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United States v. Miller

United States Court of Appeals, Sixth Circuit
Jun 19, 1986
793 F.2d 786 (6th Cir. 1986)


No. 85-5899.

Argued May 5, 1986.

Decided June 19, 1986.

Wilbur M. Zevely (argued), Florence, Ky. (Court Appointed), for defendant-appellant.

James Zerhusen, Asst. U.S. Atty., Covington, Ky., Louis DeFalaise (argued), for plaintiff-appellee.

Appeal from the United States District Court for the Eastern District of Kentucky.

Before ENGEL, CONTIE and RYAN, Circuit Judges.

Jerry Miller appeals from his conviction pursuant to 18 U.S.C. § 2113(e) for attempting to free himself from confinement for armed bank robbery by forcing a person to accompany him without consent. Miller contends that the evidence of force was insufficient to sustain his conviction and that his conviction pursuant to 18 U.S.C. § 2113(e) was barred by his prior conviction under subsections (a), (d) of that section. We affirm.


On June 12, 1985, Jerry Miller was indicted for attempting to escape federal custody in violation of 18 U.S.C. § 751(a), Count I, and for forcing a person to accompany him without consent in such escape in violation of 18 U.S.C. § 2113(e), Count III. Miller's compatriot in the escape, Perry Melton, was indicted on identical charges in Counts II and IV of the indictment. On July 29, Miller moved to dismiss Count III of the indictment. The motion to dismiss asserted that 18 U.S.C. § 2113(e) should be limited to escapes which are in furtherance of or in connection with the robbery of which the defendant was convicted. "The statute was not designed to include an attempted escape long after conviction." Miller also moved to require the United States to elect between Counts I and III of the indictment on the ground that Count I (escape) is a lesser included offense of Count III (use of force to require accompaniment during escape), and that prosecution for both offenses violated the Double Jeopardy Clause of the Fifth Amendment.

On August 23, 1985, a hearing was held before a magistrate regarding Miller's motion to dismiss, and, on September 23, the magistrate recommended denial of the motion. Regarding Miller's motion to dismiss Count III, the magistrate found:

The statutory language, however, has no ambiguities and in defining the particular acts punishable in § 2113(e), it is significant that the disjunctive "or" is used. It is reasonable to assume from reading this statute that Congress intended to punish the act of forcing another to accompany a defendant in an attempted escape, whether the defendant's confinement is pre-conviction or post-conviction.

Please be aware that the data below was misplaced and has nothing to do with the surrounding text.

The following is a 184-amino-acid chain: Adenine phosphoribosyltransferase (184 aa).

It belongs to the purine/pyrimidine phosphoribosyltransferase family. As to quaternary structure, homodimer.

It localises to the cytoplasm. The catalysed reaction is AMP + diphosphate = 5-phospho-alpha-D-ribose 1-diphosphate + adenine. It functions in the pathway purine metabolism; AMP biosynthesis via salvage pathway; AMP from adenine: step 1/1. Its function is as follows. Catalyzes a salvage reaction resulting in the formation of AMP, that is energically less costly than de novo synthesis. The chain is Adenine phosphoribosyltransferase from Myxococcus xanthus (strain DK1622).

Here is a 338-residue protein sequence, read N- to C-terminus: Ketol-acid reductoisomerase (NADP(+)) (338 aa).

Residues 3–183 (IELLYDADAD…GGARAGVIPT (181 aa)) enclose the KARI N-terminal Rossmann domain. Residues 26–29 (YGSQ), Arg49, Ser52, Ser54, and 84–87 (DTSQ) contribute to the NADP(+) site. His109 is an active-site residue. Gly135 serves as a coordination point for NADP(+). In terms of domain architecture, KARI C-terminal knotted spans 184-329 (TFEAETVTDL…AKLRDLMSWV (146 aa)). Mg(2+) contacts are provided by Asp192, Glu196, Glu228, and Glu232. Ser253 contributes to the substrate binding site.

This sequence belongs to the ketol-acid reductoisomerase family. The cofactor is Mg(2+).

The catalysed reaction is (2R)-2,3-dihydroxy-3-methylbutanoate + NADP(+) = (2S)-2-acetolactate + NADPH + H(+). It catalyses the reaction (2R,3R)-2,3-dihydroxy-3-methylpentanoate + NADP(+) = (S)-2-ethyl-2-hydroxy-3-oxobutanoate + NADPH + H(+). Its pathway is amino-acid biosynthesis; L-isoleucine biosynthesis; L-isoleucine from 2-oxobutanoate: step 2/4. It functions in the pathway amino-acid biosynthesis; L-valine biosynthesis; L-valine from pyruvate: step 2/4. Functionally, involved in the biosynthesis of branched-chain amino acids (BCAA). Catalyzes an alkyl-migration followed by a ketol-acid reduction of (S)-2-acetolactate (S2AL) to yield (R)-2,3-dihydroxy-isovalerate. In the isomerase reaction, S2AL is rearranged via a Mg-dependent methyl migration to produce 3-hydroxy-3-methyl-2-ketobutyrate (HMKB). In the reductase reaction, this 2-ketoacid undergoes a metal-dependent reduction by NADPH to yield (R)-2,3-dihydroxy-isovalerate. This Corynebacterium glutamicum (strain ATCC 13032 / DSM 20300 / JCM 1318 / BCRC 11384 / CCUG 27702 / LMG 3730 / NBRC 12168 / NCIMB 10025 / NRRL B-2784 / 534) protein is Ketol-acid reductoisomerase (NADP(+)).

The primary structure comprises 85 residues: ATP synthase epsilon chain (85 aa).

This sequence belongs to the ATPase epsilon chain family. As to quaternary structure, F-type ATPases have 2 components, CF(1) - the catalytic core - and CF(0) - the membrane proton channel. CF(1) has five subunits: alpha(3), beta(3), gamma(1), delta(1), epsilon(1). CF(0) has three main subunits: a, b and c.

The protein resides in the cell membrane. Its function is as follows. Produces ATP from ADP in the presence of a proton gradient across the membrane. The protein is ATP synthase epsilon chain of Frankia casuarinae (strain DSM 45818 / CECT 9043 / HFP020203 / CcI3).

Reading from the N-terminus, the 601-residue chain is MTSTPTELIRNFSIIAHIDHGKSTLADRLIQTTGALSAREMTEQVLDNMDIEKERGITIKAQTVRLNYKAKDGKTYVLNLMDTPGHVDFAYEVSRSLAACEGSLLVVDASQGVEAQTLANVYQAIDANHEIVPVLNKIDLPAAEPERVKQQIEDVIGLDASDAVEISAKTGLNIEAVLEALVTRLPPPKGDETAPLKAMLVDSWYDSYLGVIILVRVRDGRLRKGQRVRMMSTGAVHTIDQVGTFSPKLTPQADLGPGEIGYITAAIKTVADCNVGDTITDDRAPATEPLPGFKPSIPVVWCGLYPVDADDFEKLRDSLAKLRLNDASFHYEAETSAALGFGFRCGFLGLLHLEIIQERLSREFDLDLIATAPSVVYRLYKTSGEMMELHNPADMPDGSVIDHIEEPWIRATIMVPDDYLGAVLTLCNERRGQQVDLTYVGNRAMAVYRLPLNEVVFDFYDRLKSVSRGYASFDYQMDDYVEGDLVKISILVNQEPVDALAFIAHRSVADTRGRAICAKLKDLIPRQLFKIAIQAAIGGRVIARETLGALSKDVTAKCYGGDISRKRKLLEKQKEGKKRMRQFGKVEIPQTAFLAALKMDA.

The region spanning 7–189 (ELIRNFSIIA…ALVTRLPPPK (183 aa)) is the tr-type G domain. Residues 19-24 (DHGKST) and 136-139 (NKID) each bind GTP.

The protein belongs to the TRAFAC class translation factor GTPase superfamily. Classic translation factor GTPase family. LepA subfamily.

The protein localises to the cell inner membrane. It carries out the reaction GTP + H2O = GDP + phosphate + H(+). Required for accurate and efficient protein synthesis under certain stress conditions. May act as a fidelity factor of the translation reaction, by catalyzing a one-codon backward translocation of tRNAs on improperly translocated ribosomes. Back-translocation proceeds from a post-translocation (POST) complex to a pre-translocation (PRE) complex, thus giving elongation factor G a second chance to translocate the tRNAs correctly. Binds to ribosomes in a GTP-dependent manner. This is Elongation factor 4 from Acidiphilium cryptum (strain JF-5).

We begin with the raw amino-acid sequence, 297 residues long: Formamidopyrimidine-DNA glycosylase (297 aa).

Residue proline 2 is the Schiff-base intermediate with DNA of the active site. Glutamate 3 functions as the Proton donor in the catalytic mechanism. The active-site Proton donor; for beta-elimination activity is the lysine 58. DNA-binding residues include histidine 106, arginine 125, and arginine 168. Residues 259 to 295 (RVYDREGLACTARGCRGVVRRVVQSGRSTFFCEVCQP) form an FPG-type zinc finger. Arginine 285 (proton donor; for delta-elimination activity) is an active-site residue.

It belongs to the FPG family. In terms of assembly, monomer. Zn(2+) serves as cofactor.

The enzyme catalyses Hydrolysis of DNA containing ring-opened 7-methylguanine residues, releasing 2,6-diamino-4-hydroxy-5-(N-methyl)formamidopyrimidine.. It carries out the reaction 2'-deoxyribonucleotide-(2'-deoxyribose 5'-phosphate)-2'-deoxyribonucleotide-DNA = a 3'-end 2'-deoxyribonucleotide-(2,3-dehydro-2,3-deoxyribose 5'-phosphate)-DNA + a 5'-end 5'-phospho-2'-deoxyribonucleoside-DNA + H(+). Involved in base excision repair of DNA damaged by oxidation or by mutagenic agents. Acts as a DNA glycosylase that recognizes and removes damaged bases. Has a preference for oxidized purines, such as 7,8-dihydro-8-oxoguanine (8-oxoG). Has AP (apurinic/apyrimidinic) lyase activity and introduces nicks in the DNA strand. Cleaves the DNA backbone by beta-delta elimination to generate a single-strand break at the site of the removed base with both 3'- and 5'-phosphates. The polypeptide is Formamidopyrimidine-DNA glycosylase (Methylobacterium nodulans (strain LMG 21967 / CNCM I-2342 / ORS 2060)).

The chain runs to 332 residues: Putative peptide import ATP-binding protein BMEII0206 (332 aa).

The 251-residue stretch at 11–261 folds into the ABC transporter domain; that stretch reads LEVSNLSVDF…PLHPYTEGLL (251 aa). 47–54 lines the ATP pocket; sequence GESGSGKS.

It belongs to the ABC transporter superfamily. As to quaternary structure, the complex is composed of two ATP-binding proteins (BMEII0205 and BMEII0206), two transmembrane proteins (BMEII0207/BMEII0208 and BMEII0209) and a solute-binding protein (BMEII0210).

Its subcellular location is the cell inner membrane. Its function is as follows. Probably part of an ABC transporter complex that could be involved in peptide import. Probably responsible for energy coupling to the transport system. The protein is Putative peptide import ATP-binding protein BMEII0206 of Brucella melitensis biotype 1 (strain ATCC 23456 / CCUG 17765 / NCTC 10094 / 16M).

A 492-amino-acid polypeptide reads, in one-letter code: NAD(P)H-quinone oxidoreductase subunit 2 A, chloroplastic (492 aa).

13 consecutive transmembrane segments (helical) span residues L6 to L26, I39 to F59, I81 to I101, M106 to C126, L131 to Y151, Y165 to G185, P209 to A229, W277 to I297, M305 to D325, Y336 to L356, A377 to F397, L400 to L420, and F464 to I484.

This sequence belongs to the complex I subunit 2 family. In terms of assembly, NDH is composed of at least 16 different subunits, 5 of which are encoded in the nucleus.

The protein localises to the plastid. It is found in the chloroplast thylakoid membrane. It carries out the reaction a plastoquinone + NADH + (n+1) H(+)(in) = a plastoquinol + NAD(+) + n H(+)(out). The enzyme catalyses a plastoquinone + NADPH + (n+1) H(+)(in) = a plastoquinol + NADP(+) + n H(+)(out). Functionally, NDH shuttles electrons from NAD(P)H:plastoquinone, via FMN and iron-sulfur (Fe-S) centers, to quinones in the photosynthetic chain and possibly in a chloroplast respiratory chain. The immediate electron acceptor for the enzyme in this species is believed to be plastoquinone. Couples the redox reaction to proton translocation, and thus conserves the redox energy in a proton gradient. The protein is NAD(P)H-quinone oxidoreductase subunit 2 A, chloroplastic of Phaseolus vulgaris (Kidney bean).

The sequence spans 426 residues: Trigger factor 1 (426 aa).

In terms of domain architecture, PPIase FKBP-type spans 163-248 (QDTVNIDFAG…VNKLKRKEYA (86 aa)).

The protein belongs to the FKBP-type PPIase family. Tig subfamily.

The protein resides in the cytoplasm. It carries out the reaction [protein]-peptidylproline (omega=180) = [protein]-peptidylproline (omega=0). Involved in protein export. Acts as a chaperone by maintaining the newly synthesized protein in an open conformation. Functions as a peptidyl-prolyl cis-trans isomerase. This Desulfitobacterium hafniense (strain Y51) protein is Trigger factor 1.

The magistrate also concluded that prosecution for both offenses did not violate the Fifth Amendment. On October 1, 1985, the district court denied Miller's motions.

The evidence in this case, tried to a jury, indicates that Miller had been convicted on May 10, 1985 for robbing a bank insured by the FDIC and putting in jeopardy the lives of bank employees by use of a dangerous weapon in violation of 18 U.S.C. § 2113(a), (d), and was sentenced to 25 years imprisonment. Miller was held in the Boone County Jail from November 13, 1984 to May 15, 1985. Such custody was arranged through agreements between the county and the U.S. Marshals Service.

Charles Baughman testified that he worked the night shift, midnight to 8 a.m., on May 13, 1985 at the Boone County Jail. On that morning, Miller was in the maximum security area. When locking down the cells, Baughman found that there was water on the floor inside the maximum security cell area in which Miller and Melton were sitting. Miller and Melton asked for a mop to clean up the water. Baughman went back to the control room and told Bonnie Moore, the matron, that "I'm going to take a mop back to D cell. They've got a mess back there." Further, "[t]here's something wrong. I've got a funny feeling there's something wrong," Baughman said. "Watch me real close." Baughman testified that the area had "an unusual quietness to it." Moore was able to watch Baughman from the control room because the hallways are monitored by cameras. The outer door outside the maximum security cell area was open, but the inner door opening into the dayroom was still locked. When Baughman opened the door to push the mop in, Miller told Melton to "[g]et that mop." Melton hopped behind Baughman, jabbed something in his back, and said, "[t]his is a gun. Don't do something stupid, or, you won't get hurt." Baughman did not see anything in Melton's hand and moved around before being warned by Miller, "[j]ust do what you're told. You won't get hurt." Miller and Melton stooped down behind Baughman, and the three proceeded through the hallways, opening doors as they went. Baughman testified that both Miller and Melton told him that he would not get hurt if he did not do anything stupid. When the three reached a door near the control room that Baughman was unable to unlock, Miller and Melton told Baughman to "[t]ell them to unlock the door, or we're going to kill you." Bonnie Moore and Don Altenhofen were in the control room, which was locked with the lights turned out to prevent Miller and Melton from seeing in. Baughman testified that he accompanied Melton and Miller because he felt threatened. Miller and Melton screamed into the control room that they would kill Baughman if the door was not opened. Miller had a weighted sock which he slammed against the control room door. When the door never opened and Miller and Melton heard the elevator bringing down help, they ran back to their cells and Baughman locked the doors behind them. Baughman indicated that Melton was directing the escape, but that Miller had tapped Baughman on the shoulder and told him to do what he was told and he would not get hurt. Baughman emphasized that Miller said "[t]ell them to open the door, or we're going to kill you." Miller had asked for the mop.